Thursday, June 14, 2007

SNP abolish graduate endowment fee

I must admit I’ve been pleasantly surprised by some of the new SNP government’s policies. One of the most important has got to be the scrapping of the “graduate endowment” charge. Although tuition fees were meant to have been abolished until now Scottish students have had to pay a charge of £2,000 when they leave university. Those receiving the Disabled Students Allowance, like me, have been exempt but for everyone else it’s yet more student debt to be lumbered with and a disincentive to entering further education.

I was also pleased to hear Justice Minister Kenny McAskill saying that too many non-violent criminals are locked up and that instead we should put resources into dealing with the really dangerous criminals such as sex offenders. Of course with by far the highest prison population per capita in Europe what alternative do they have? Another positive thing has to be the cancelling of the decision to close A&E at Ayr and Monklands hospital as well as the government expressing its opposition to nuclear power.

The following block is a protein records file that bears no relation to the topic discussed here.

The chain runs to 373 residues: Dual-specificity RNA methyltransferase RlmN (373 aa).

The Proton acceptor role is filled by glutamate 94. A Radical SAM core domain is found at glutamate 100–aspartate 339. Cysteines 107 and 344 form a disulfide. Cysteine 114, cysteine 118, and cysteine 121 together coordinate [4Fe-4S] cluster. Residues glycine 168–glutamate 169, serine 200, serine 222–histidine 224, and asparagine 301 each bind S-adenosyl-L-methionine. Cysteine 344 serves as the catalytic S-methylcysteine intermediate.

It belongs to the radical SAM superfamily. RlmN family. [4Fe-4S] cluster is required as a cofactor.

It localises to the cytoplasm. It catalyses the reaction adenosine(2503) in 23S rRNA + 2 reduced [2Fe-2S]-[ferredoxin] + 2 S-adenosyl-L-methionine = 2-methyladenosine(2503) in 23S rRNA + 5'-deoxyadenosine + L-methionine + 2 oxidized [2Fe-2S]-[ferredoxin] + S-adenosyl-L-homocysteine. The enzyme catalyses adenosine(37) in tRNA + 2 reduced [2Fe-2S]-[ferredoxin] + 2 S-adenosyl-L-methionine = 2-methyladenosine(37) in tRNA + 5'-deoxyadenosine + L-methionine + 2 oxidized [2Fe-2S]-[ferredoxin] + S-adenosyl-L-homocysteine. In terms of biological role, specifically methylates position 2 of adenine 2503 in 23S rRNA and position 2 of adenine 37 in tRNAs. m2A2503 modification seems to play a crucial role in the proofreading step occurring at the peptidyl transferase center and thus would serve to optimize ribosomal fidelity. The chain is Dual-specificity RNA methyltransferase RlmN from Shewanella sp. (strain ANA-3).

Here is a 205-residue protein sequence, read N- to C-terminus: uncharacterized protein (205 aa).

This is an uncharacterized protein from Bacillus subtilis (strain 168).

So I’m a bit happier than I was the last time I wrote about the SNP and it's nice for a government to do something I agree with for once. But still I’m sure, like all the main parties, they’ve got their own opportunistic reasons for doing what they have. The question is whether or not the Scottish Executive can move on from taking a few populist measures and show they’re really serious about changing Scotland for the better. It’s not good enough to drop key policies like an independence referendum or, for that matter, the pledge to wipe out existing student debts.

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